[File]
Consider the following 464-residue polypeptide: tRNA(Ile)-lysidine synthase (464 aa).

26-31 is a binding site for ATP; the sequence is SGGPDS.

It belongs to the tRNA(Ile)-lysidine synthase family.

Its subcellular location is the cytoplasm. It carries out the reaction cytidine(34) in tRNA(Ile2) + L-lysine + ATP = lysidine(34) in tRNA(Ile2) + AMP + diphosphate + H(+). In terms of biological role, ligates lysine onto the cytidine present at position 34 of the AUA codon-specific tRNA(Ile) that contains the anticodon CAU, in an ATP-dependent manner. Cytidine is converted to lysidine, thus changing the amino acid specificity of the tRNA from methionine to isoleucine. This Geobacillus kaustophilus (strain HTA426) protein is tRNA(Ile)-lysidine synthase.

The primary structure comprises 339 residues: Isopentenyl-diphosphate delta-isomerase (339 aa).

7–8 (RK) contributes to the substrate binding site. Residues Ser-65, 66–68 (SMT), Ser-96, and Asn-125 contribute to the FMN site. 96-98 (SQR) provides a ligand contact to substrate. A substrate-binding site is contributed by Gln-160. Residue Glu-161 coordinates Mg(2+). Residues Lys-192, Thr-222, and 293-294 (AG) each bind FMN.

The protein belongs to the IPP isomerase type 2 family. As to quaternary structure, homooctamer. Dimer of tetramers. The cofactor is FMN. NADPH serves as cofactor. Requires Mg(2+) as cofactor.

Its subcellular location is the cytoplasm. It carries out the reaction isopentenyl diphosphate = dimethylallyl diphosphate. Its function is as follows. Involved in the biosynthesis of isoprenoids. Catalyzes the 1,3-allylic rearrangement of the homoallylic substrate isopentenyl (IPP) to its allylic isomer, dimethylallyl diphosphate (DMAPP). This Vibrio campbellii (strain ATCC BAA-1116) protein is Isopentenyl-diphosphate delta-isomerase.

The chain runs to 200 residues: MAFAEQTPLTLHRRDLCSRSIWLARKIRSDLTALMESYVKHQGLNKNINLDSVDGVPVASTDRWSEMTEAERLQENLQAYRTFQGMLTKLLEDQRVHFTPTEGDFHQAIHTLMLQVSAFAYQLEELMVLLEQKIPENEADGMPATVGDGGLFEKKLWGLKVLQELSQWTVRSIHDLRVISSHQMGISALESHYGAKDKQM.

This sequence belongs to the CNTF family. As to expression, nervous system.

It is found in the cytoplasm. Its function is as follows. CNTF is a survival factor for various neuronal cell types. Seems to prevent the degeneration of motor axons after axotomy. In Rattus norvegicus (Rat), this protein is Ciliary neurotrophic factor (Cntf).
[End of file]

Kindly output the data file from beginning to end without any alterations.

Consider the following 464-residue polypeptide: tRNA(Ile)-lysidine synthase (464 aa).

26-31 is a binding site for ATP; the sequence is SGGPDS.

It belongs to the tRNA(Ile)-lysidine synthase family.

Its subcellular location is the cytoplasm. It carries out the reaction cytidine(34) in tRNA(Ile2) + L-lysine + ATP = lysidine(34) in tRNA(Ile2) + AMP + diphosphate + H(+). In terms of biological role, ligates lysine onto the cytidine present at position 34 of the AUA codon-specific tRNA(Ile) that contains the anticodon CAU, in an ATP-dependent manner. Cytidine is converted to lysidine, thus changing the amino acid specificity of the tRNA from methionine to isoleucine. This Geobacillus kaustophilus (strain HTA426) protein is tRNA(Ile)-lysidine synthase.

The primary structure comprises 339 residues: Isopentenyl-diphosphate delta-isomerase (339 aa).

7–8 (RK) contributes to the substrate binding site. Residues Ser-65, 66–68 (SMT), Ser-96, and Asn-125 contribute to the FMN site. 96-98 (SQR) provides a ligand contact to substrate. A substrate-binding site is contributed by Gln-160. Residue Glu-161 coordinates Mg(2+). Residues Lys-192, Thr-222, and 293-294 (AG) each bind FMN.

The protein belongs to the IPP isomerase type 2 family. As to quaternary structure, homooctamer. Dimer of tetramers. The cofactor is FMN. NADPH serves as cofactor. Requires Mg(2+) as cofactor.

Its subcellular location is the cytoplasm. It carries out the reaction isopentenyl diphosphate = dimethylallyl diphosphate. Its function is as follows. Involved in the biosynthesis of isoprenoids. Catalyzes the 1,3-allylic rearrangement of the homoallylic substrate isopentenyl (IPP) to its allylic isomer, dimethylallyl diphosphate (DMAPP). This Vibrio campbellii (strain ATCC BAA-1116) protein is Isopentenyl-diphosphate delta-isomerase.

The chain runs to 200 residues: MAFAEQTPLTLHRRDLCSRSIWLARKIRSDLTALMESYVKHQGLNKNINLDSVDGVPVASTDRWSEMTEAERLQENLQAYRTFQGMLTKLLEDQRVHFTPTEGDFHQAIHTLMLQVSAFAYQLEELMVLLEQKIPENEADGMPATVGDGGLFEKKLWGLKVLQELSQWTVRSIHDLRVISSHQMGISALESHYGAKDKQM.

This sequence belongs to the CNTF family. As to expression, nervous system.

It is found in the cytoplasm. Its function is as follows. CNTF is a survival factor for various neuronal cell types. Seems to prevent the degeneration of motor axons after axotomy. In Rattus norvegicus (Rat), this protein is Ciliary neurotrophic factor (Cntf).